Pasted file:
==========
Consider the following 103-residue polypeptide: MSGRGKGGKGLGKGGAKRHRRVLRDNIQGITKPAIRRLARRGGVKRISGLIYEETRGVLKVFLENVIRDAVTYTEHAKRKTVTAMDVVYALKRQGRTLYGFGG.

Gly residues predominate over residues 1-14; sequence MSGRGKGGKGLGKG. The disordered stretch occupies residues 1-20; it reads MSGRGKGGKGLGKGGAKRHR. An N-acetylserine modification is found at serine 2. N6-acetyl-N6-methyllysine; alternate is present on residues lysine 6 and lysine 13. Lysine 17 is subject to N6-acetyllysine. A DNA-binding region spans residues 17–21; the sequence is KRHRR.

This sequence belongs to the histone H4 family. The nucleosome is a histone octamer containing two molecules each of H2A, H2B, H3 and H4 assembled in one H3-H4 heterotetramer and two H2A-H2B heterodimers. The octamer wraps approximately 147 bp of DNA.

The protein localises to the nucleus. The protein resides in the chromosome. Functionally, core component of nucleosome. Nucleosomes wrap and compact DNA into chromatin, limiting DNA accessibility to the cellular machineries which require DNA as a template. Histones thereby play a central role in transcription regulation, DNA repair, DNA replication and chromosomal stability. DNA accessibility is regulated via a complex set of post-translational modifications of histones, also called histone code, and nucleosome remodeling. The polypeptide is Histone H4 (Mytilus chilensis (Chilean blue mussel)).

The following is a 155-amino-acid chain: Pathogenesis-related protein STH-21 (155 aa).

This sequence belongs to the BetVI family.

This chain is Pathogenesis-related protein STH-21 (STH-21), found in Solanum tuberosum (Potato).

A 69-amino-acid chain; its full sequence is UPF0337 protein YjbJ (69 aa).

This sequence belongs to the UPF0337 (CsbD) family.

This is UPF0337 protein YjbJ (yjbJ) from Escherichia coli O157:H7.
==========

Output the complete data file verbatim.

Consider the following 103-residue polypeptide: MSGRGKGGKGLGKGGAKRHRRVLRDNIQGITKPAIRRLARRGGVKRISGLIYEETRGVLKVFLENVIRDAVTYTEHAKRKTVTAMDVVYALKRQGRTLYGFGG.

Gly residues predominate over residues 1-14; sequence MSGRGKGGKGLGKG. The disordered stretch occupies residues 1-20; it reads MSGRGKGGKGLGKGGAKRHR. An N-acetylserine modification is found at serine 2. N6-acetyl-N6-methyllysine; alternate is present on residues lysine 6 and lysine 13. Lysine 17 is subject to N6-acetyllysine. A DNA-binding region spans residues 17–21; the sequence is KRHRR.

This sequence belongs to the histone H4 family. The nucleosome is a histone octamer containing two molecules each of H2A, H2B, H3 and H4 assembled in one H3-H4 heterotetramer and two H2A-H2B heterodimers. The octamer wraps approximately 147 bp of DNA.

The protein localises to the nucleus. The protein resides in the chromosome. Functionally, core component of nucleosome. Nucleosomes wrap and compact DNA into chromatin, limiting DNA accessibility to the cellular machineries which require DNA as a template. Histones thereby play a central role in transcription regulation, DNA repair, DNA replication and chromosomal stability. DNA accessibility is regulated via a complex set of post-translational modifications of histones, also called histone code, and nucleosome remodeling. The polypeptide is Histone H4 (Mytilus chilensis (Chilean blue mussel)).

The following is a 155-amino-acid chain: Pathogenesis-related protein STH-21 (155 aa).

This sequence belongs to the BetVI family.

This chain is Pathogenesis-related protein STH-21 (STH-21), found in Solanum tuberosum (Potato).

A 69-amino-acid chain; its full sequence is UPF0337 protein YjbJ (69 aa).

This sequence belongs to the UPF0337 (CsbD) family.

This is UPF0337 protein YjbJ (yjbJ) from Escherichia coli O157:H7.